Thursday came and we visited the Rovers of the Emaus Group located at Gembel Art Community Centre in Bidau Licidere where we immersed ourselves in the Timor Leste art, learning the meanings behind art pieces. We gave them a drawing to show our gratitude for their hospitality and in return they gave us a colourful sculpture.

Next day, being Friday, we returned to Metinaro to paint the Activity Centre and with the assist of many of our Timorese Scouting brothers and sisters, we were able to successfully paint the interior and exterior of the building which was the aim of our service project.

This trip was a life changing experience in many ways. It challenged personal virtues such as patience, challenged the luxuries we take for granted as some of us experienced squat toilets for the first time. It strengthened faith, the value of using hand sanitiser, the worries of taking malaria pills every morning in fear that one mosquito bite could make us sick, even though in our environment this would have been the least of our worries. We learnt personally what not to take for granted and how privileged we are for the opportunities we are given in life. But most importantly, the establishment of lifelong friendships which is worth more than anything you could take away from the journey, and as the Timorese would say:

“we don’t have anything to offer you, only our friendship.”

Farewell photo with the scouts and leaders from Metinaro Group

Disaster Relief Fund

Scouts Australia recently approved the creation of a fund to assist Scouts internationally in the event of a natural or man made disaster. When the devastating Typhoon Haiyan hit the Philippines, a number of Scouts Australia members raised concerns that we had no centralised, formal mechanism to assist those most in need.

“The ability to help Scout Associations help their countries in their time of need is vitally important”

“Internationally, Scouts often play an important role assisting during disasters, and the Scout program is vital in building resilient communities after disasters. Funding National Scout Organisations is an efficient and direct way of providing assistance.”

International Commissioner, Neville Tomkins.

MexicoHaitiFrom time to time, international contingents to major events return a financial surplus, and $20,000 of these funds have been used to seed the Disaster Relief Fund.

Scouts Australia has a track record in helping disaster affected Scouts, from a major respite program for victims of the Chernobyl disaster in the late 1980s, to assistance for Scouts after the tsunami in Aceh, Indonesia on Boxing Day 2004, as well as to the Scouts of Japan after the 2011 Fukushima disaster through the SISEP program and 2013 Australian Jamboree.img-detail-129

Lattitude Global Volunteering and Scouts Australia

Scouts Australia is delighted to announce that is has reached an agreement with the Melbourne based not-for-profit Lattitude Global Volunteering.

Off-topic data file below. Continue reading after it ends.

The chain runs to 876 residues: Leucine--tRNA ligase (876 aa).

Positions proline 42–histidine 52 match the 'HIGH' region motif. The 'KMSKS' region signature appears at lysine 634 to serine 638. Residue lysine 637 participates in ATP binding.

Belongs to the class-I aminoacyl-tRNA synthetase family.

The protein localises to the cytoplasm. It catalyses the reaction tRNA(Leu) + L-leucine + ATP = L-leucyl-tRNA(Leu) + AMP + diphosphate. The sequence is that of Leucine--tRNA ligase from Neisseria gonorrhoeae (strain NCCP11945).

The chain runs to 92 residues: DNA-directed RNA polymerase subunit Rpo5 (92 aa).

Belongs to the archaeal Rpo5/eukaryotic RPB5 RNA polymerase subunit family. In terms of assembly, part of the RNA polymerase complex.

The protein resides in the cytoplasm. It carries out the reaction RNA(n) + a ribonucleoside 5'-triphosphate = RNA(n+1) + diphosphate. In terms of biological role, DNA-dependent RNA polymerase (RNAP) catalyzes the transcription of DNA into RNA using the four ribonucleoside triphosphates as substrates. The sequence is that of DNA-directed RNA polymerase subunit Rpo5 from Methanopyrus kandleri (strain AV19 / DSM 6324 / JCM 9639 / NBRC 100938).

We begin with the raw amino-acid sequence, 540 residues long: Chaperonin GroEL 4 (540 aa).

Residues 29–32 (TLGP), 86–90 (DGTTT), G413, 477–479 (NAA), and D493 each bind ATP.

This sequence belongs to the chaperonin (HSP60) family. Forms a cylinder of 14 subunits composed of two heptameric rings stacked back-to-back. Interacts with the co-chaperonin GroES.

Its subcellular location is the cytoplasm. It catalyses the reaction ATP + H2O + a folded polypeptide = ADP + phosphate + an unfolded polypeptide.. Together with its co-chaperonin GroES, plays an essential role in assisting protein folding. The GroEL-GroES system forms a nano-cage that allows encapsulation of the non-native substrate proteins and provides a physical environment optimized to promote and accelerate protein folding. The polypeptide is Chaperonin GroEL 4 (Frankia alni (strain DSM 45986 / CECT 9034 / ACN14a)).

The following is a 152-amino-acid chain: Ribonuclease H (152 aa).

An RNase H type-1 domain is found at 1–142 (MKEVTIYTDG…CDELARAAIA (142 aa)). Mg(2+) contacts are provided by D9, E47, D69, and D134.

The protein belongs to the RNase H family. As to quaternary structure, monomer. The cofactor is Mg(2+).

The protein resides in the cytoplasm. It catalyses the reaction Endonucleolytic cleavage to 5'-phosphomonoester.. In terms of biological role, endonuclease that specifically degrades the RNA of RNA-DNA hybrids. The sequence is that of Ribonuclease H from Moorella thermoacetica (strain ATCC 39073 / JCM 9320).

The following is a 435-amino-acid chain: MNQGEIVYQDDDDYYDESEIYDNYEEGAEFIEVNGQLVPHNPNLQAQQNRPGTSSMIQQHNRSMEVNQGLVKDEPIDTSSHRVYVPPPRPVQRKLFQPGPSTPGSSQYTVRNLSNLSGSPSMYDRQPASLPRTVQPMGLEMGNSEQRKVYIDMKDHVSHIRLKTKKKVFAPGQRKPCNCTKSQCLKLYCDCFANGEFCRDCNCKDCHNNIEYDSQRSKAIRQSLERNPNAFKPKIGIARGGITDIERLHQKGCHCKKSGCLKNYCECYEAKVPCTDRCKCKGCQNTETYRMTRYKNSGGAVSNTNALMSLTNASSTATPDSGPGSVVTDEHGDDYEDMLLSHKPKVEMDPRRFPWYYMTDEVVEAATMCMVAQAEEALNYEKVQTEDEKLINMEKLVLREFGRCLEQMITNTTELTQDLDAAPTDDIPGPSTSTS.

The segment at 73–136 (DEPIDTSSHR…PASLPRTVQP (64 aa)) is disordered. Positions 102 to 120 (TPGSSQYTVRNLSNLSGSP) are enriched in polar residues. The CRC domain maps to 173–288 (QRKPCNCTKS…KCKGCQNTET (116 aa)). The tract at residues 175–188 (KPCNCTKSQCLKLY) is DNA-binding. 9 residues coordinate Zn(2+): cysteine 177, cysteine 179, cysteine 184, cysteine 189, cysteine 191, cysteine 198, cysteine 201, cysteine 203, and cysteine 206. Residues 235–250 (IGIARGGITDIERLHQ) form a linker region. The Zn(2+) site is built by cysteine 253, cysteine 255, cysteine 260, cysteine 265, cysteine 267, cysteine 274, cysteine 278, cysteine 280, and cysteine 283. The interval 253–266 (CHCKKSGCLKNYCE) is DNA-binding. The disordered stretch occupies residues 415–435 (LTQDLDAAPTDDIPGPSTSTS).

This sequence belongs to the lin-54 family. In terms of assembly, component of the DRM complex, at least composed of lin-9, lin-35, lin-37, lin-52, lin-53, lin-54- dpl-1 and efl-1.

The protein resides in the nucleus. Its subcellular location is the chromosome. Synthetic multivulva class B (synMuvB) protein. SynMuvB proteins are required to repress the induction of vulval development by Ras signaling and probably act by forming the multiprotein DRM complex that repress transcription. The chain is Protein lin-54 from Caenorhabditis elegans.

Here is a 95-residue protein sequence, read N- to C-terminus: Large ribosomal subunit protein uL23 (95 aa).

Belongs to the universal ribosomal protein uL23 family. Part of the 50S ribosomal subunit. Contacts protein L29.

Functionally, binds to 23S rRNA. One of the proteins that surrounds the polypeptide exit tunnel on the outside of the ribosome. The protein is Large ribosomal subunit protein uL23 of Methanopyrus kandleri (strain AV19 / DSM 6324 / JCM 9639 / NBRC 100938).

Lattitude and Scouts Australia both offer over 18s the opportunity to work in Scout Centres in the United Kingdom. Lattitude offers a ‘full service’ that includes flights, insurance etc. Scouts Australia only offers a basic facilitation service – do it yourself after initial introductions.

Latitude Global Volunteering has been in operation since 1972.

Latitude Global Volunteering has been in operation since 1972.

Lattitude and Scouts Australia will now cross-promote so that Scouts Australia members are aware of all their options when planning an gap year, or working holiday overseas in a Scout Centre. As part of the agreement, Scouts Australia members will get priority placements with Lattitude in Scout Centres in the UK.

Arrangements for Scout Centres outside of the UK remain unchanged by this agreement, and people interested in working in other countries should proceed as per the directions outlined on our website.

Lattitude Global Volunteering and Scouts Australia will also cooperate on development projects in the Pacific, so that we can maximise our effectiveness on the ground, tying together the Scout program and the school programs that Lattitude delivers.

Network Your Service

Greetings from Jakarta, Indonesia. It’s pretty humid, but the food is good and the hospitality excellent.

Scouts Australia is here for an Asia-Pacific Regional get together to discuss the Messengers of Peace (MoP) initiative. For those that don’t know, MoP is the product of a big donation to world Scouting, that is allowing Scouts around the globe to be Messengers of Peace and ‘Create a Better World’.

Scouts Australia has received funding for its work in Timor-Leste, and to help equip leaders in Australia, and around the world, with strategies to combat bullying.

Aside from the money is the opportunity for all Scouts to network their service. The MoP Network allows Scouts to share their service experiences and see what other Scouts around the world are doing to interact with their communities. You can also record your service hours and contribute to Scouts Australia’s total.

Currently Scouts Australia is ranked 24th in the world in terms of service hours. Can you help us to lift our position?

For more information of MoP in Australia, visit our website, email Lizz, or comment below.